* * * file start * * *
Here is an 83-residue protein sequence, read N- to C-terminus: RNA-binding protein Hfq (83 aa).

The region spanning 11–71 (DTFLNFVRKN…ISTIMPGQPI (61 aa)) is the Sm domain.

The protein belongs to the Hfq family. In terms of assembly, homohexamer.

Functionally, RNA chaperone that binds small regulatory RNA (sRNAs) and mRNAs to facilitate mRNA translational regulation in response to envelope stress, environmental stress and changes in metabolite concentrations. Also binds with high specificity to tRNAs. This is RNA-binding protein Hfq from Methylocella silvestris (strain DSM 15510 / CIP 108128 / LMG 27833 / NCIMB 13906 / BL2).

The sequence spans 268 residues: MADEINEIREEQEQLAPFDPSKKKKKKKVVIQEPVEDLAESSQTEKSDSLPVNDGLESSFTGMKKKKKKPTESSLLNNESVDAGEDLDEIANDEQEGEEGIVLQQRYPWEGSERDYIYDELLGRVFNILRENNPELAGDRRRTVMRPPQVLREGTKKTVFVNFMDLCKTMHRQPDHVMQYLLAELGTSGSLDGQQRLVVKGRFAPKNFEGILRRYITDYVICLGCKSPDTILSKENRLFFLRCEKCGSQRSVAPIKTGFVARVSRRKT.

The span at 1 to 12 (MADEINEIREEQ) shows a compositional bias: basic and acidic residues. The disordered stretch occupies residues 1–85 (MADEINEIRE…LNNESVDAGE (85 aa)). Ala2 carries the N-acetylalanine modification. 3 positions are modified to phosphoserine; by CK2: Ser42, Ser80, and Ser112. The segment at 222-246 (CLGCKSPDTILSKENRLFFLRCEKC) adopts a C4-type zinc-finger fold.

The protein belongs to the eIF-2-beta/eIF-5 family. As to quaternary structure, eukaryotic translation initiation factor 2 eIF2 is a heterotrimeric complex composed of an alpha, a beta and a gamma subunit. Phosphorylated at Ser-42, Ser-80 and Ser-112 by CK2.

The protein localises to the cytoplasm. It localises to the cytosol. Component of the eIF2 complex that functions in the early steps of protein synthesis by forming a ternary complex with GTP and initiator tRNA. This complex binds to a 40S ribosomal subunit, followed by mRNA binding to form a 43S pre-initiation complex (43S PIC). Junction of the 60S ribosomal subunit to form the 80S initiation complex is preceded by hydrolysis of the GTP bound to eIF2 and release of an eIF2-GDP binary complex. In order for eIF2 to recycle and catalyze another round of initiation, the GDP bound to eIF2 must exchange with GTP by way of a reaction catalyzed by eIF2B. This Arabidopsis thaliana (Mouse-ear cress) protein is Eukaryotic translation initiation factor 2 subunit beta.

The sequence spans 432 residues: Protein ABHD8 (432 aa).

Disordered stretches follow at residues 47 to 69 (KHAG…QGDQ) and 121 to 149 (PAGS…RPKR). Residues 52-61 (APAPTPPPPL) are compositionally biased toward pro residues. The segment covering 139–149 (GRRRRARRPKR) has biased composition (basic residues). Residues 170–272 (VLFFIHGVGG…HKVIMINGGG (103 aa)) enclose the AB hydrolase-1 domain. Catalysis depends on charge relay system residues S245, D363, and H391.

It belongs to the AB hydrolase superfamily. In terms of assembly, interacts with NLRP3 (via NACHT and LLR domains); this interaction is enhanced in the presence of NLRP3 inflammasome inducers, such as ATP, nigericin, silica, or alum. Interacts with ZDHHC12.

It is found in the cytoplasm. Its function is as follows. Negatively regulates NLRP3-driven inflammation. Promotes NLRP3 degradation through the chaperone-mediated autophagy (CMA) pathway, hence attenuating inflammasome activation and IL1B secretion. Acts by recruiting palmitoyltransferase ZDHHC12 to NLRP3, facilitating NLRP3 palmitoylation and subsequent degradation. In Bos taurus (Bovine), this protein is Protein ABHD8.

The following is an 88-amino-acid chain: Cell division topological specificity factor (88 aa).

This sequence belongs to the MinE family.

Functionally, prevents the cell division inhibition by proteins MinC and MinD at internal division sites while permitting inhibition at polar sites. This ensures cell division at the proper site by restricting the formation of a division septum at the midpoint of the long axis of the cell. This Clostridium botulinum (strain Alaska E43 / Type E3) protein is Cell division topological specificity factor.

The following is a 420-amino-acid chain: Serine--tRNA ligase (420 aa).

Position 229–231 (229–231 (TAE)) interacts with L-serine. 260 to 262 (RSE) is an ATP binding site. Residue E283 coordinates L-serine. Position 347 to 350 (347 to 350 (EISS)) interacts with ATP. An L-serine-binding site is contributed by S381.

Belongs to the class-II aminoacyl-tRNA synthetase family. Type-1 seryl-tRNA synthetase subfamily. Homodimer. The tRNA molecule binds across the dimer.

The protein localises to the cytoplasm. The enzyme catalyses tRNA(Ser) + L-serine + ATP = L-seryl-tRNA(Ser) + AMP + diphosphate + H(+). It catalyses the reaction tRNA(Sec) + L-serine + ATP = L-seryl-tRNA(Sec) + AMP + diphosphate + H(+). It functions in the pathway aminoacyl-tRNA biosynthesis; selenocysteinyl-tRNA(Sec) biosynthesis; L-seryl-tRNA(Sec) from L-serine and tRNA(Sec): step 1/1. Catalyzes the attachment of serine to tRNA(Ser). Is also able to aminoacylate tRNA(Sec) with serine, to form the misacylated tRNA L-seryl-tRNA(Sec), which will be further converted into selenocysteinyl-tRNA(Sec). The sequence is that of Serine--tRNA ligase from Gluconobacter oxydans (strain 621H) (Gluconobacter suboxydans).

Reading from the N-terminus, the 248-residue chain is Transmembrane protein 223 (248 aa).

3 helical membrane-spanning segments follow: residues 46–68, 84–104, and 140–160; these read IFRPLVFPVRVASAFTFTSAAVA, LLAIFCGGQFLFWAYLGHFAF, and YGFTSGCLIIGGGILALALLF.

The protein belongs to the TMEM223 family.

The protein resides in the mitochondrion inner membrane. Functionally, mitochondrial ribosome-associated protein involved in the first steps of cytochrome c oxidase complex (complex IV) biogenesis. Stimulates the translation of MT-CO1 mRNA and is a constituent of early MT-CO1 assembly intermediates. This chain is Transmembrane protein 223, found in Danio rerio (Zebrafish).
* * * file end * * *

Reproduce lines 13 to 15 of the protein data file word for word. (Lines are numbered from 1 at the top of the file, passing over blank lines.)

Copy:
The following is an 88-amino-acid chain: Cell division topological specificity factor (88 aa).

This sequence belongs to the MinE family.

Functionally, prevents the cell division inhibition by proteins MinC and MinD at internal division sites while permitting inhibition at polar sites. This ensures cell division at the proper site by restricting the formation of a division septum at the midpoint of the long axis of the cell. This Clostridium botulinum (strain Alaska E43 / Type E3) protein is Cell division topological specificity factor.